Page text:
4/5/13 GLOBAL COMMODITY ANALYTICS & CONSULTING LLC
FRIDAY GRAIN MARKET HIGHLIGHTS
We saw continued nervousness Friday‐‐weaker equity market + bird flu.
While the beans continue to work a defensive tone, wheat shifted in the
price‐action, moving from negative to new daily highs: Probably comes on
the heels of some weather models continuing to call‐for sub 30 degree
temps for the hard red wheat belt early next week.
Spring wheat futures in Minneapolis also stronger, with the coldwet
weather showing up on planting progress numbers earlier this
week: South Dakota, for instance, has gotten 1% of its wheat
planted as of Monday’s figures. This compares with 25% planted a
year ago on the same date.
Corn continued to be pulled like taffy wheat and the continued doubledigit
losses in nearby beans.
Traders seem to be willing to take some of their profits on their
bear‐spreads, front‐end gained on new‐crop for a change.
I question how long this will last into next week given very heavy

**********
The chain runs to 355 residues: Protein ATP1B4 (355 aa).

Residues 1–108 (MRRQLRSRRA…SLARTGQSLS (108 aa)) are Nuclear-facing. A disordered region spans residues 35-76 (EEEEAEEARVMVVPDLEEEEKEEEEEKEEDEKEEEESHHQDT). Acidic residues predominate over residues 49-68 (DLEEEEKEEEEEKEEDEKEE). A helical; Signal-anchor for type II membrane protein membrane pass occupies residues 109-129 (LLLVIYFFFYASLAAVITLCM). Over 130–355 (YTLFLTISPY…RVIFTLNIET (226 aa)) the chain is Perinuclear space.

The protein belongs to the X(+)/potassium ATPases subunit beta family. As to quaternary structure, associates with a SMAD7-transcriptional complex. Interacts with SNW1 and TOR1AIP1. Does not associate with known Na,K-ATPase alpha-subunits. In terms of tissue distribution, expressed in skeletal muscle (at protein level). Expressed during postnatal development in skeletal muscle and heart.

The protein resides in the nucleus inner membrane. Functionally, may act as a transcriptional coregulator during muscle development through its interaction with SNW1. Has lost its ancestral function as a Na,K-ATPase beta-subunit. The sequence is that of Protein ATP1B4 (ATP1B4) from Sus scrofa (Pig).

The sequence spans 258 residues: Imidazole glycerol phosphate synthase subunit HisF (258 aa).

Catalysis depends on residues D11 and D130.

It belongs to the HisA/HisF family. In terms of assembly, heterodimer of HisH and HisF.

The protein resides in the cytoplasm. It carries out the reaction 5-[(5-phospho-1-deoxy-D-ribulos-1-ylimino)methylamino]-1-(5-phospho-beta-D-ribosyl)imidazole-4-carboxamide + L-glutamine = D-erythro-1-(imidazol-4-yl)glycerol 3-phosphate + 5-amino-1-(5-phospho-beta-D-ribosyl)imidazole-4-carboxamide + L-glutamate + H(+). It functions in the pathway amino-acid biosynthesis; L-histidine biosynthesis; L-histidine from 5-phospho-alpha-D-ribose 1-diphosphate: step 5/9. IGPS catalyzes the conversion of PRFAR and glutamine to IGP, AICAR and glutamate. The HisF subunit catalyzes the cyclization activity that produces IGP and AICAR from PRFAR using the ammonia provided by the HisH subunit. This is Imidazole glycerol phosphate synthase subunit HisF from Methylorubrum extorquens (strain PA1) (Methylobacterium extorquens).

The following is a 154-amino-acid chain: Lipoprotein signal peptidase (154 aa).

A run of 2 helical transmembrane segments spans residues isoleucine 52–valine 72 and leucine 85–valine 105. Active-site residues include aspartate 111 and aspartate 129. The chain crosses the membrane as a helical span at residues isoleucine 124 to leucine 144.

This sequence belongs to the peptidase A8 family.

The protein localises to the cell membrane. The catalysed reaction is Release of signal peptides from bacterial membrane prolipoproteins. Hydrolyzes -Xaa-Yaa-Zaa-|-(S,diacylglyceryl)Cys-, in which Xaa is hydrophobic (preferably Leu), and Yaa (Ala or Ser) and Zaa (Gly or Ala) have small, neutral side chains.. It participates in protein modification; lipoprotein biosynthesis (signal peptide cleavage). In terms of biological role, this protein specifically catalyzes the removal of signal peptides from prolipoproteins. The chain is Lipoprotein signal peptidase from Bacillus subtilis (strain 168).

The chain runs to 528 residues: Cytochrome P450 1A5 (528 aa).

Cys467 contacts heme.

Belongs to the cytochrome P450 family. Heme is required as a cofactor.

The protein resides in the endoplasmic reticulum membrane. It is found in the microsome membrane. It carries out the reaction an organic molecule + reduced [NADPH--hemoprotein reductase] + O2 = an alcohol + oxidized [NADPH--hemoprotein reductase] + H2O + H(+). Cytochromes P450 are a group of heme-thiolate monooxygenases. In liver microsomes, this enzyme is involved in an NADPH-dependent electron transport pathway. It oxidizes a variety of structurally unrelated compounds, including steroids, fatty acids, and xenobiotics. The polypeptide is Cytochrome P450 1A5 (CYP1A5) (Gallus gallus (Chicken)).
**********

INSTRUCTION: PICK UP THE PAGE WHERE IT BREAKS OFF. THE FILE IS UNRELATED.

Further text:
rains slated for MO, TN, KY, and parts of the Delta.
Looming over the market as a whole heading into the weekend was North
Korea’s next move and whether that would increase trade tensions in the
FRIDAY LIVESTOCK MARKET HIGHLIGHTS
A big hit to the cattle and hog markets took place on Friday, on the
heels of the March Payrolls figure coming in much weaker than expected,
and that pushing the equities markets sharply lower, which in turn likely
created an environment in the hog and cattle pits of worries regarding
demand due to economic weakness.
So, with the equities sharply lower, the trade lost its demand enthusiasm
from earlier this week, and decided to side‐step the bird flu problems in
the Chinese poultry flock, and also decided to disregard the improving
cash fundamentals for hogs in particular—Midwestern packers were
reportedly short‐bought heading into the week and were bidding up for
delivery right away in some locations.
As we closed‐out Friday’s session, the 3% break in hogs and the 1% break
in cattle forced the April hogs to close lower for the week, and forced
the lead‐month live cattle to their old two week lows.
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